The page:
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The unpredictable fall of housing prices

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Housing prices are in freefall (image by Andreas Praefcke via Wikimedia Commons).

With property prices shaping up as a key election talking point, the Coalition and Labor continue to trade barbs over the Opposition’s planned changes to negative gearing and the capital gains tax discount.

While the Coalition claims that Labor’s proposed changes could undermine confidence in the property market and lead to further falls in housing prices, the reality is by some metrics, property prices have already fallen by over $400,000 in some suburbs.

As property prices continue their downward trajectory across most of our nation’s capitals, the statistics coming out of the different housing price data providers has become increasingly contradictory for a number of different suburbs.

While at least some of the discrepancies can be explained by the fact that data sources use different methodologies, the difference in reported prices has continued to expand as property prices continue their downward trajectory.

The delay of up to three months in recording the actual price a home sells for is also no doubt, playing a role, between the prices prospective homebuyers are seeing on the ground and those that are reported by the likes of Domain or Realestate.com.au.

In order to drill down and examine exactly how varied the different metrics can be, a single suburb and postcode was chosen to illustrate the growing inconsistencies between the various data sources.

The suburb of Frenchs Forest (Postcode 2086) on the Western edge of Sydney’s Northern Beaches was ultimately selected to be used as an example.

SQM Research

According to SQM Research’s Weekly Asking Price property prices index, houses in Frenchs Forest peaked at approximately $1.7 million in early 2018.

In their latest data released for the 2086 postcode on the 2nd of April, that figure had declined to $1.296 million, a drop of a little over $400,000 in the last 15 months.

Real Estate.com.au

The figures from Real Estate.com.au state that prices for houses in the Frenchs Forest area peaked at $1.652 million in September of 2017.

In their latest data released for the Frenchs Forest area on the 28th of March, the price of houses in the area had declined to $1.425 million, a drop of $227,000 in the last 19 months.

What conclusions can be drawn?

Generally, the seller of a home rarely gets the asking price stated in the marketing material for the property, with homes in Sydney even during the height of the boom still selling for between a 2% and 3% discount off what they were originally advertised for.

As the property market continues to weaken, the average discount offered by a property’s vendor in Sydney has continued to rise from less than 3% during 2015, to 7.5% today.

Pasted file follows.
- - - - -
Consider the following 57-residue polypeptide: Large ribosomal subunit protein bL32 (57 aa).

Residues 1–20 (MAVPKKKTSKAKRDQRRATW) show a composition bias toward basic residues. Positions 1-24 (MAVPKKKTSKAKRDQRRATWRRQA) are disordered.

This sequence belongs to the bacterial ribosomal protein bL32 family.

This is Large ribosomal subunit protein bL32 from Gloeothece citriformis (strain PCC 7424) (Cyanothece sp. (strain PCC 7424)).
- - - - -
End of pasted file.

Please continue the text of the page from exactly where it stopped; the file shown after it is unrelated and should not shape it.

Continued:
If the asking price for the average property currently for sale in the 2086 postcode is $1.292 million and roughly a 7.5% vendor discount is on offer, the median sale price for homes in the area at the moment would be approximately $1.195 million, at least according to some basic bar napkin maths.

This figure is a far cry from the $1.442 million price stated by Real Estate.com.au.

This discrepancy further illustrates the issues with some data sources, even without taking into account any vendor discount.

How is it possible that the prices of homes sold in this specific area are approximately $129,000 more than what the actual vendors are asking for them?

While there are a number of differences between the various metrics in terms of how their methodology goes about measuring housing prices, the discrepancies that were relatively small during the boom have expanded substantially, to the point where they can no longer be ignored by a potential buyer.

Into the Future

As some agents and other vendors of property continue to delay providing the details of sales to the suppliers of property price data, the discrepancies between the different data sources are likely to remain.

With experts predicting property price falls to continue for at least the near future, those of us who lack sources within the real estate industry will have to work all the harder to ensure that we get the best possible information; to make what is for most of us the biggest financial decision of our lives.

Regardless of whether the Coalition or Labor ultimately prevail in the next Election, housing prices are likely to remain a hot topic of conversation around BBQ’s and dining tables across the country.

Tarric Brooker is a freelance journalist and political commentator. You can follow him on Twitter @AvidCommentator.

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